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Disinformation during Covid-19: Weekly Trends from Real...

South Africa

OP-ED

Disinformation during Covid-19: Weekly Trends from Real411 in South Africa

A Human Sciences Research Council survey revealed that there is fatigue about Covid-19. (Photo: Unsplash / Sara Kurfess)

Disinformation and the sharing of disinformation may not only cause real harm through violence, but it is a fundamental threat to democracy. The Covid-19 pandemic creates a perfect opportunity for those who wish to cause confusion, chaos, and public harm, to do just that.

To combat disinformation, you need a multi-stakeholder approach, and the public is a critical part of the solution. It is on the basis of this that Real411 was created. A complaints platform that allows the public to take action and submit instances of what they think may be disinformation. The platform doesn’t only cater for disinformation, but hate speech, incitement, and harassment of journalists. 

The Real411 platform has been fully operational since 22 March 2020, and since then we have seen some dangerous disinformation circulating across our social media platforms. Complaints have been submitted to the platform, and action has been taken, often resulting in counter narratives being issued, or content being taken down. From 22 March – 31 May, 403 complaints have been received, 387 of which have been assessed and resolved. Of the 387 complaints, 149 have been found to be disinformation.

How does Real411 work?

Media Monitoring Africa provides a weekly look into some of the complaints received, commenting on some of the interesting, dangerous, and sometimes bizarre complaints. This week, we take a look at complaints received between 25 and 31 May 2020.

A total of 25 complaints were received over this period, six of which were found to be disinformation. Each complaint that is submitted gets assessed by three different reviewers – each an expert in their fields, including media, tech and legal. Once a complaint is assessed, it is sent to the secretariat (who is a media lawyer), and a final determination is made and further action is recommended, if necessary. 

It is interesting to see where the complaints are originating from, in other words, where the instances of alleged disinformation are being shared.

As the data indicates, during the reporting period most complaints were of content being posted on Facebook (64%, a total of 16 complaints), followed by WhatsApp, (28%, a total of seven complaints), making up 92% of all complaints received during the period. Twitter and YouTube had very few complaints during the period, with only one complaint each. These trends are broadly indicative of what we have found thus far. Other platforms including Instagram, other websites, radio/TV and other platforms, did not receive any complaints during the period 25 – 31 May.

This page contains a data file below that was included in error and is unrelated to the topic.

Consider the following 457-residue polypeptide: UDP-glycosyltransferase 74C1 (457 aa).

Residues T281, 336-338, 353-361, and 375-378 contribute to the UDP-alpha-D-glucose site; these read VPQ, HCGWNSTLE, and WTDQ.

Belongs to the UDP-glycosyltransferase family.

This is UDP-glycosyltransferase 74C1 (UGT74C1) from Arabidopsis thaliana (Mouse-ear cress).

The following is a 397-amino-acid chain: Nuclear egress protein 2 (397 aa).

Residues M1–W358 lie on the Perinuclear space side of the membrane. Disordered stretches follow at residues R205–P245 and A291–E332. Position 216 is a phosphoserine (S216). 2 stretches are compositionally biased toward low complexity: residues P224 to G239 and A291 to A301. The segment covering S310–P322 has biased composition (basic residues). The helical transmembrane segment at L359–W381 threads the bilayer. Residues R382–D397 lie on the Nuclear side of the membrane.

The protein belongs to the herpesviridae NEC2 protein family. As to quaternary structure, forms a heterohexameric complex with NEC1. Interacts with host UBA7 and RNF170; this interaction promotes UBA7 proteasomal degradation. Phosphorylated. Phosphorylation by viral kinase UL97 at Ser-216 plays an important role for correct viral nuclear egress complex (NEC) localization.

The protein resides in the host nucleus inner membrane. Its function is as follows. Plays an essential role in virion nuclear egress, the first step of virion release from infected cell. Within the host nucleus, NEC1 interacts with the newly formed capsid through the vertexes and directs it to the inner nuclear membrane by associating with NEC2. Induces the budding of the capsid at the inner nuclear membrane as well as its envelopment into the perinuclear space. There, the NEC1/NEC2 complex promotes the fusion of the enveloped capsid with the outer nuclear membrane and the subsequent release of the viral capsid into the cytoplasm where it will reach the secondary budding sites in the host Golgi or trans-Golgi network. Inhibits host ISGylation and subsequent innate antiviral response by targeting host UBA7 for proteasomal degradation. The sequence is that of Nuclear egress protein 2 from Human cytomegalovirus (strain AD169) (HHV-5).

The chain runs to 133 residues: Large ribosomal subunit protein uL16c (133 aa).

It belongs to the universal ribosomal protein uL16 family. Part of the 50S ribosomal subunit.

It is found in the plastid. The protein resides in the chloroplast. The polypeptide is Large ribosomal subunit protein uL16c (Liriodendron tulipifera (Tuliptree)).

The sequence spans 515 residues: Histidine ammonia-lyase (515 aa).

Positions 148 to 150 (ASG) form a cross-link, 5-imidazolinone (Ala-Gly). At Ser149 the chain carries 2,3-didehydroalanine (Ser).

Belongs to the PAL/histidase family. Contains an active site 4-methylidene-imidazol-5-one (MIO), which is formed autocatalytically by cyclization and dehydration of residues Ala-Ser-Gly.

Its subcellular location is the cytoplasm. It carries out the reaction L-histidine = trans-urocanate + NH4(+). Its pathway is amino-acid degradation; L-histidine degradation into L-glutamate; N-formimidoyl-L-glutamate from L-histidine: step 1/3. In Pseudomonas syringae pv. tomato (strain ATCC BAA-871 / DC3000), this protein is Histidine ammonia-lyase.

Weekly Disinformation Trends

Unsurprisingly, the overwhelming majority of complaints received and resolved through the Real411 system deal with the Covid-19 crisis. What is however disturbing is that some two months into lockdown the week’s disinformation was dominated by complaints still questioning either the existence of the virus and/or the approach to it. This period has seen complaints relating to conspiracy theories about the pandemic being a hoax, and that the pandemic is simply being used to control the population as well as complaints about how masks cause monoxide poisoning. Spoiler alert – all these are bullshit.

Complaint #433

This complaint was spread via WhatsApp and suggested that wearing masks could cause you to die from carbon monoxide poisoning. Given that the claim is patently untrue, and that it has real potential to cause public harm by potentially discouraging people from wearing masks – to protect others – it was ruled as disinformation.

Complaint #442

One we have seen before suggests that the government is being dishonest about how many people are dying as a result of the Covid-19 virus. The allegation is that deaths are being recorded and the cause of death is being falsified. Not only would such an instruction be a clear violation of ethics and the law, it seems the goal is to suggest that the virus isn’t killing as many people and that the response is an overreaction. The extension of the claim is that the virus is man-made and we are all being conned.

These examples, while typical, speak to a recurring set of ideas around the Covid-19 virus that seek to deny the evidence and that the responses are overkill.

Complaint #447

Complaint 459 is a great example of an unusual one that is bizarre but real. Monkeys that stole Covid-19 samples (although the content contained elements of false information, the story was actually true).

Complaint #459

The danger of content such as this is that it takes an event that actually happened (although a very strange event) and twists the truth to cause panic and chaos. DM

William Bird is director of Media  Monitoring Africa, Thandi Smith is Head of Programmes  at Media Monitoring Africa. 

Gallery

"Information pertaining to Covid-19, vaccines, how to control the spread of the virus and potential treatments is ever-changing. Under the South African Disaster Management Act Regulation 11(5)(c) it is prohibited to publish information through any medium with the intention to deceive people on government measures to address COVID-19. We are therefore disabling the comment section on this article in order to protect both the commenting member and ourselves from potential liability. Should you have additional information that you think we should know, please email [email protected]"

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